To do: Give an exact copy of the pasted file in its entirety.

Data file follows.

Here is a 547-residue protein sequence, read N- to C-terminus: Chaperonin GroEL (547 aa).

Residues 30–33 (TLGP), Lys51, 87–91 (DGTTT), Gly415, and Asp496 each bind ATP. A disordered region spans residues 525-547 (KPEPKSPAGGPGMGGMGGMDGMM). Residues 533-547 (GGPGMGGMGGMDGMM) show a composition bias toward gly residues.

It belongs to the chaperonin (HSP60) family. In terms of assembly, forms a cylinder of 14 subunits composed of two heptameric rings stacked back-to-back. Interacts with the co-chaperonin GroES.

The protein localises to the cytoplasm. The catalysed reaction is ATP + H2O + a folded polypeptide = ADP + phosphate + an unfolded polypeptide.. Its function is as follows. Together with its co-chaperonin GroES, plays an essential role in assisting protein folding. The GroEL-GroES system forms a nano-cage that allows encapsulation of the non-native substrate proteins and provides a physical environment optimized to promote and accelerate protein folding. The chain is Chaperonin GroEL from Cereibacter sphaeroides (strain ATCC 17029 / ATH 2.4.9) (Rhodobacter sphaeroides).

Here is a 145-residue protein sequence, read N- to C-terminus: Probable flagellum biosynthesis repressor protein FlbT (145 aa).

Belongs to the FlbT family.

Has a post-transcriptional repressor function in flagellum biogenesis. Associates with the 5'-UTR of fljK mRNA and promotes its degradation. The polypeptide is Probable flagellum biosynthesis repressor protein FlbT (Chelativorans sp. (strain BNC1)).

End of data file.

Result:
Here is a 547-residue protein sequence, read N- to C-terminus: Chaperonin GroEL (547 aa).

Residues 30–33 (TLGP), Lys51, 87–91 (DGTTT), Gly415, and Asp496 each bind ATP. A disordered region spans residues 525-547 (KPEPKSPAGGPGMGGMGGMDGMM). Residues 533-547 (GGPGMGGMGGMDGMM) show a composition bias toward gly residues.

It belongs to the chaperonin (HSP60) family. In terms of assembly, forms a cylinder of 14 subunits composed of two heptameric rings stacked back-to-back. Interacts with the co-chaperonin GroES.

The protein localises to the cytoplasm. The catalysed reaction is ATP + H2O + a folded polypeptide = ADP + phosphate + an unfolded polypeptide.. Its function is as follows. Together with its co-chaperonin GroES, plays an essential role in assisting protein folding. The GroEL-GroES system forms a nano-cage that allows encapsulation of the non-native substrate proteins and provides a physical environment optimized to promote and accelerate protein folding. The chain is Chaperonin GroEL from Cereibacter sphaeroides (strain ATCC 17029 / ATH 2.4.9) (Rhodobacter sphaeroides).

Here is a 145-residue protein sequence, read N- to C-terminus: Probable flagellum biosynthesis repressor protein FlbT (145 aa).

Belongs to the FlbT family.

Has a post-transcriptional repressor function in flagellum biogenesis. Associates with the 5'-UTR of fljK mRNA and promotes its degradation. The polypeptide is Probable flagellum biosynthesis repressor protein FlbT (Chelativorans sp. (strain BNC1)).